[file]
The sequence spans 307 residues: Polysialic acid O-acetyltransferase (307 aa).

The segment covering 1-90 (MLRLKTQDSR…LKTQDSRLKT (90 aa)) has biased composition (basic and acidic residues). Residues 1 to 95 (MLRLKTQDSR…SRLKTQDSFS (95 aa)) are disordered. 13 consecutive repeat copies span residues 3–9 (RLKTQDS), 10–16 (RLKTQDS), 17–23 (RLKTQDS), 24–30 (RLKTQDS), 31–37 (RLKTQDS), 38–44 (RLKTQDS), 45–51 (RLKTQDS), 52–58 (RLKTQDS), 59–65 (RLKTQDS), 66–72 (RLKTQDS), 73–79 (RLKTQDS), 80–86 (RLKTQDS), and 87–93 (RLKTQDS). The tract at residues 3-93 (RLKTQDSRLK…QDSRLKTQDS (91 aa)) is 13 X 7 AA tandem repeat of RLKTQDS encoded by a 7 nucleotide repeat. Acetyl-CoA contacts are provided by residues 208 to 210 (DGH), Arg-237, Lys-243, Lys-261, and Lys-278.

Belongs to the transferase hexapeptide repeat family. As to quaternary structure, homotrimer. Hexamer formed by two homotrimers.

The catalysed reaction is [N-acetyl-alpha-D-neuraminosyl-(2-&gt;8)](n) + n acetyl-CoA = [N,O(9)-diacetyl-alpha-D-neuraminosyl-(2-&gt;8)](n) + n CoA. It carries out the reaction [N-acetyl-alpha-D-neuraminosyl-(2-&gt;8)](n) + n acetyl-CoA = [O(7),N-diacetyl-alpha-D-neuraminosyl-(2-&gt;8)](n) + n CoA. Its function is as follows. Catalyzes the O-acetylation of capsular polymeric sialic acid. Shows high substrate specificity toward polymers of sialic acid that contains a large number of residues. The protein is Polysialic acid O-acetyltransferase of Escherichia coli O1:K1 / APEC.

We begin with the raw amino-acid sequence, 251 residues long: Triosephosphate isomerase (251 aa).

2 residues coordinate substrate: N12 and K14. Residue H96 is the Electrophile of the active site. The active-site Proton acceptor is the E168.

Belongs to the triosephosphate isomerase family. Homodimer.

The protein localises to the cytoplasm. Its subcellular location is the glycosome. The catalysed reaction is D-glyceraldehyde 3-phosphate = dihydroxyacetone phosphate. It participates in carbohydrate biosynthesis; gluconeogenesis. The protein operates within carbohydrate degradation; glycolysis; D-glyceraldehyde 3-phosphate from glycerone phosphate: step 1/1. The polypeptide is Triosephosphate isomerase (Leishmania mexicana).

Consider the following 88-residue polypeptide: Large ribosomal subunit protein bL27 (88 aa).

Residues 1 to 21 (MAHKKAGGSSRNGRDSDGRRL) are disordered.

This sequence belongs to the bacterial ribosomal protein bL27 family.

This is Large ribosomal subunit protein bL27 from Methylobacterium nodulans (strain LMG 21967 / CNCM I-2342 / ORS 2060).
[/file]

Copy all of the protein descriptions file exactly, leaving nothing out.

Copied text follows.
The sequence spans 307 residues: Polysialic acid O-acetyltransferase (307 aa).

The segment covering 1-90 (MLRLKTQDSR…LKTQDSRLKT (90 aa)) has biased composition (basic and acidic residues). Residues 1 to 95 (MLRLKTQDSR…SRLKTQDSFS (95 aa)) are disordered. 13 consecutive repeat copies span residues 3–9 (RLKTQDS), 10–16 (RLKTQDS), 17–23 (RLKTQDS), 24–30 (RLKTQDS), 31–37 (RLKTQDS), 38–44 (RLKTQDS), 45–51 (RLKTQDS), 52–58 (RLKTQDS), 59–65 (RLKTQDS), 66–72 (RLKTQDS), 73–79 (RLKTQDS), 80–86 (RLKTQDS), and 87–93 (RLKTQDS). The tract at residues 3-93 (RLKTQDSRLK…QDSRLKTQDS (91 aa)) is 13 X 7 AA tandem repeat of RLKTQDS encoded by a 7 nucleotide repeat. Acetyl-CoA contacts are provided by residues 208 to 210 (DGH), Arg-237, Lys-243, Lys-261, and Lys-278.

Belongs to the transferase hexapeptide repeat family. As to quaternary structure, homotrimer. Hexamer formed by two homotrimers.

The catalysed reaction is [N-acetyl-alpha-D-neuraminosyl-(2-&gt;8)](n) + n acetyl-CoA = [N,O(9)-diacetyl-alpha-D-neuraminosyl-(2-&gt;8)](n) + n CoA. It carries out the reaction [N-acetyl-alpha-D-neuraminosyl-(2-&gt;8)](n) + n acetyl-CoA = [O(7),N-diacetyl-alpha-D-neuraminosyl-(2-&gt;8)](n) + n CoA. Its function is as follows. Catalyzes the O-acetylation of capsular polymeric sialic acid. Shows high substrate specificity toward polymers of sialic acid that contains a large number of residues. The protein is Polysialic acid O-acetyltransferase of Escherichia coli O1:K1 / APEC.

We begin with the raw amino-acid sequence, 251 residues long: Triosephosphate isomerase (251 aa).

2 residues coordinate substrate: N12 and K14. Residue H96 is the Electrophile of the active site. The active-site Proton acceptor is the E168.

Belongs to the triosephosphate isomerase family. Homodimer.

The protein localises to the cytoplasm. Its subcellular location is the glycosome. The catalysed reaction is D-glyceraldehyde 3-phosphate = dihydroxyacetone phosphate. It participates in carbohydrate biosynthesis; gluconeogenesis. The protein operates within carbohydrate degradation; glycolysis; D-glyceraldehyde 3-phosphate from glycerone phosphate: step 1/1. The polypeptide is Triosephosphate isomerase (Leishmania mexicana).

Consider the following 88-residue polypeptide: Large ribosomal subunit protein bL27 (88 aa).

Residues 1 to 21 (MAHKKAGGSSRNGRDSDGRRL) are disordered.

This sequence belongs to the bacterial ribosomal protein bL27 family.

This is Large ribosomal subunit protein bL27 from Methylobacterium nodulans (strain LMG 21967 / CNCM I-2342 / ORS 2060).